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Medullary Cystic Disease Treatment & Management

  • Author: Prasad Devarajan, MD, FAAP; Chief Editor: Craig B Langman, MD  more...
Updated: Nov 16, 2015

Medical Care

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  • In all variants of nephronophthisis (NPH)–medullary cystic kidney disease (MCKD), end-stage renal disease (ESRD) insidiously ensues within characteristic age ranges, and no specific therapy is available. Management is symptomatic and directed at preventing and treating complications of progressive renal insufficiency, such as the correction of electrolyte, acid-base, and water-balance disturbances.
  • Anemia may be treated with erythropoietin.
  • Growth retardation is responsive to recombinant growth hormone.
  • All patients eventually require renal replacement therapy including peritoneal dialysis or hemodialysis or preemptive kidney transplantation.

Surgical Care

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  • Access for hemodialysis or peritoneal dialysis should be secured before ESRD develops.
  • Kidney transplantation is the treatment of choice for patients who have nephronophthisis–medullary cystic kidney disease and ESRD.
    • ESRD does not recur in the transplanted kidney.
    • Living, related donors should be thoroughly screened for the disease prior to the transplantation procedures.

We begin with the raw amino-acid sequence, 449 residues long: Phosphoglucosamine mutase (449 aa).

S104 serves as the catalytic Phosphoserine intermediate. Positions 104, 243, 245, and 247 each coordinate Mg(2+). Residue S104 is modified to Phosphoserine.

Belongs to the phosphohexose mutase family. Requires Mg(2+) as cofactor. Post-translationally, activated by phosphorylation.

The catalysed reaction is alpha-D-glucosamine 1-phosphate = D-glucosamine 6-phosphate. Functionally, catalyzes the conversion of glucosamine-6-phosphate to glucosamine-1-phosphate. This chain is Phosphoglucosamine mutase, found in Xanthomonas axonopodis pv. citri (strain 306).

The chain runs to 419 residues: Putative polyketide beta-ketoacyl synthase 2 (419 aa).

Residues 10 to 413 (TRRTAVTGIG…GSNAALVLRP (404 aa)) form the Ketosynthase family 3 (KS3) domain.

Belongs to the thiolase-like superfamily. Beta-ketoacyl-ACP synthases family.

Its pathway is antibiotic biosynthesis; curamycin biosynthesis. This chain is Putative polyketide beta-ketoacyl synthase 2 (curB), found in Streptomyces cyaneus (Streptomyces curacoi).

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  • All children with polyuria, polydipsia, or a failure to thrive must be evaluated by a pediatric nephrologist. Children found to have nephronophthisis–medullary cystic kidney disease should be referred for an ophthalmologic examination and closely followed up by the nephrologist.
  • Offer genetic counseling to the family.
    • A carefully constructed pedigree may help in distinguishing between the recessive and dominant forms of the disease.
    • Because of the genetic locus heterogeneity among diseases in the nephronophthisis–medullary cystic kidney disease complex, prenatal diagnosis can be performed only by means of direct genetic testing. This testing requires a setting in which a specific deletion or mutation of the NPH1 gene has already been characterized in an affected sibling. The urinary concentrating ability of asymptomatic siblings should be tested at yearly intervals.


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  • In children with nephronophthisis, their nutrition should be appropriate for their age.
  • Adequate hydration is important to replace urinary water losses and sodium loss in patients with salt-wasting.
  • As renal insufficiency progresses, foods high in phosphorus and potassium should be limited.


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  • Activities may be pursued as tolerated.
  • Strenuous exercise and prolonged heat exposure should be avoided because children with NPH-MCKD are prone to dehydration.
Contributor Information and Disclosures

Prasad Devarajan, MD, FAAP Louise M Williams Endowed Chair in Pediatrics, Professor of Pediatrics and Developmental Biology, Director of Nephrology and Hypertension, Director of the Nephrology Fellowship Program, Medical Director of the Kidney Stone Center, Co-Director of the Institutional Office of Pediatric Clinical Fellowships, Director of Clinical Nephrology Laboratory, CEO of Dialysis Unit, Department of Pediatrics, Cincinnati Children's Hospital Medical Center, University of Cincinnati College of Medicine

Prasad Devarajan, MD, FAAP is a member of the following medical societies: American Heart Association, American Society of Nephrology, American Society of Pediatric Nephrology, National Kidney Foundation, Society for Pediatric Research